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Old 08-02-2004, 11:41 PM #1
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How does ATRAC work??

Hey all,

Here is a question: how does ATRAC keep you moving forward when one wheel in mud and the other on solid ground?? (Let's just focus on one axle.)

How much of torque can be transferred to the wheel with traction?? (Give me %)

Any takers?? I want specific explanation.

I will come back with an answer if no one has figured it out tomorrow.

Good night.
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Old 08-03-2004, 12:34 AM #2
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Quote:
How much of torque can be transferred to the wheel with traction?? (Give my %)
50% of the power will go to the wheel with traction, the other 50% will be dissipated as heat in the brake of the other wheel. This is because, with the open differential, the torque is always split 50/50. To get torque (thus power) to the wheel with traction to the ground you need the same torque on the other side of the open differential to be supplied by the brake.

This is why, for extreme rock crawling, lockers are better. With a locker all of the engine power would go to traction instead of half being used in wearing down your brake pads.
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Old 08-03-2004, 07:41 AM #3
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Excellent response! This is commonly mistaken and misleading in a lot of manufacturer's literature, including Toyota and Mercedes (for the ML). ATRAC is there to PREVENT loss of torque to the wheel with traction.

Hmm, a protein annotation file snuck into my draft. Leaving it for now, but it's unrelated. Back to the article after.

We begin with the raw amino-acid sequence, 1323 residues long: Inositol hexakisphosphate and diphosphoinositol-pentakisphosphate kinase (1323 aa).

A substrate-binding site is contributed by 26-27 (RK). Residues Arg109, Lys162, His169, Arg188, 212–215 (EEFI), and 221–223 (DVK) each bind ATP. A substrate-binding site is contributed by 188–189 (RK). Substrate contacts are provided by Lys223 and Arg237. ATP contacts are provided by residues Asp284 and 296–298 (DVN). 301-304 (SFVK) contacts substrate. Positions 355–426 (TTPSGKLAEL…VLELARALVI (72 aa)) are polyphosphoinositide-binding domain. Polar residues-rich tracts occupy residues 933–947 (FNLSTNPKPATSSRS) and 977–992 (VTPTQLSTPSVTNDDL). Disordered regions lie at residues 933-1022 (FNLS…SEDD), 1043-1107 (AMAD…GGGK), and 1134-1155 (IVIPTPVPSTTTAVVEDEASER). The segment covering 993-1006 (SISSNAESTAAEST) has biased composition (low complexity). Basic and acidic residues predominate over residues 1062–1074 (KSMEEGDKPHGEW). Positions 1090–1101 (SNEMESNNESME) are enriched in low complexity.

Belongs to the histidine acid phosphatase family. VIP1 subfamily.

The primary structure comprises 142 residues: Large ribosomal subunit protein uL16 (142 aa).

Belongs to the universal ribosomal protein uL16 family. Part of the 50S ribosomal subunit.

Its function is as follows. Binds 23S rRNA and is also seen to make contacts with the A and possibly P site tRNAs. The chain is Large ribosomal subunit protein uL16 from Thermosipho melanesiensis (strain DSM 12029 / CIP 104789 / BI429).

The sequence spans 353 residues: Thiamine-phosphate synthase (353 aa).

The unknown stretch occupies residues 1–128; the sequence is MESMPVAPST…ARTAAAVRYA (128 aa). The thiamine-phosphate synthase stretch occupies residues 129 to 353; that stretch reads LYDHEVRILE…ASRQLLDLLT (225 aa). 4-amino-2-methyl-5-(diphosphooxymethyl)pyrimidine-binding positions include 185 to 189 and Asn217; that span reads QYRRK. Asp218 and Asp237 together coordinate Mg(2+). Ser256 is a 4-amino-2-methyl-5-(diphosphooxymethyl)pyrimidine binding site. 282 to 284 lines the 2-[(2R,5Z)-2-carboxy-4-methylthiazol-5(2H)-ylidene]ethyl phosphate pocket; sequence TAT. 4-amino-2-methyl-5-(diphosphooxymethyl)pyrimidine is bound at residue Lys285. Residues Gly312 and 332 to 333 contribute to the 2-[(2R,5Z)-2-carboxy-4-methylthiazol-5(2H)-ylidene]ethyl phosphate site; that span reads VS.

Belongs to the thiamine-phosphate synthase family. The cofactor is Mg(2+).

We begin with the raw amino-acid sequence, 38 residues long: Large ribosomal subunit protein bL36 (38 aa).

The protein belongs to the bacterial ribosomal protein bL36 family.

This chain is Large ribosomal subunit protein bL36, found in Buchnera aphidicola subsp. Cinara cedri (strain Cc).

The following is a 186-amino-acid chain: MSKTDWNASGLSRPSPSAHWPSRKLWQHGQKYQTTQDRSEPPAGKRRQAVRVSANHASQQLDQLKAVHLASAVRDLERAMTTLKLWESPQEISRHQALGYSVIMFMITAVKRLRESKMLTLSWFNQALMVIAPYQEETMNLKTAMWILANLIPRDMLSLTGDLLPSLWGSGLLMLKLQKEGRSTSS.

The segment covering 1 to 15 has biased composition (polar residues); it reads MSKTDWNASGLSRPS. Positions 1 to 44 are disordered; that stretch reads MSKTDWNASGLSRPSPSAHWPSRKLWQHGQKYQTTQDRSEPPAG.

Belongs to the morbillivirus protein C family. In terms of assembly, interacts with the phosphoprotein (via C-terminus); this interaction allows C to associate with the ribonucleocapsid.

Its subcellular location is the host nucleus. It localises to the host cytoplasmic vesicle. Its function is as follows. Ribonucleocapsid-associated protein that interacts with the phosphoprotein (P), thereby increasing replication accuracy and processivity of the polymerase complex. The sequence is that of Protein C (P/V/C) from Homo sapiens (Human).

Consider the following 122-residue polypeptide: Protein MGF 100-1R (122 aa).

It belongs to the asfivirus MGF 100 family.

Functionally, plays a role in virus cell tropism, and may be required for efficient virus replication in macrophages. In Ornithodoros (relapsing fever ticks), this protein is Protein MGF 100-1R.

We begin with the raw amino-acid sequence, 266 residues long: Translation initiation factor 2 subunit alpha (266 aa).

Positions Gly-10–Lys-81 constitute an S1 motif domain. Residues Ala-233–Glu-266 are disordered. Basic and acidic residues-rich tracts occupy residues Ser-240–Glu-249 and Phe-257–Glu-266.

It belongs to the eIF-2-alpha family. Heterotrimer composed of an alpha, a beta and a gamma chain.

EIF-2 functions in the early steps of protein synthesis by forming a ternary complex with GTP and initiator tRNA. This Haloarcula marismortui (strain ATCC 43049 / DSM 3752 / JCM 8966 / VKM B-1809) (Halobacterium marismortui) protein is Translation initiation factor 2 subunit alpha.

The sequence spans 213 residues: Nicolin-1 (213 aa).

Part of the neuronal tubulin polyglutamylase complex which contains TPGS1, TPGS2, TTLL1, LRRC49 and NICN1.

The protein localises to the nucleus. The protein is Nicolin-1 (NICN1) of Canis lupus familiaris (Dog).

For example, if one wheel (in mud) is spinning on an axle, then the other wheel (on dry land) LOSES it's torque because power is routed to the wheel with least resistance (the one in mud). So, power is being transferred to wheel in mud. Now, with ATRAC, the ABS sensors will sense this slippage and apply the brake to the spinning wheel. It will apply the brake UNTIL the two wheels are spinning at the same speed (in theory)...that is, it will apply the brake to slow the spinning wheel to the same speed as the wheel that is on dry land. By doing this, it tricks the differential into thinking that the slipping wheel is also on dry land...thus, preventing all power from going to the slipping wheel. It evens out the torque distribution to both wheels. This prevents the wheel with traction (on dry land) from losing torque. Thus, it will have power to move your truck forward.

Does ATRAC really allow for 50% split?? Well, in theory, yes. However, in real life, i would say that it helps prevent torque from TOTALLY going to the spinning/slipping wheel. However, because of the stress on the brakes (brakes have to go against the power flow...aka HEAT LOSS) AND powertrain (remember, ATRAC can be quite sudden in it's operation), i doubt it. I would say that it is somewhere less than 50%. That is, ATRAC will prevent most of the torque from going to the slipping wheel. So, the wheel with traction will receive less than 50% of torque, but enough to keep your 4runner moving forward.

Thus, this is the role of ATRAC...it prevents the loss of torque from the wheel with traction...to allow that wheel to get enough power to move your 4runner forward.

This is why the 4runner has big brakes with multi-pistons and 4-channels. You need good brakes in a vehicle with ATRAC for effective ATRAC operation. In addition, 4runner powertrain needs to be beefy to take the stress of ATRAC.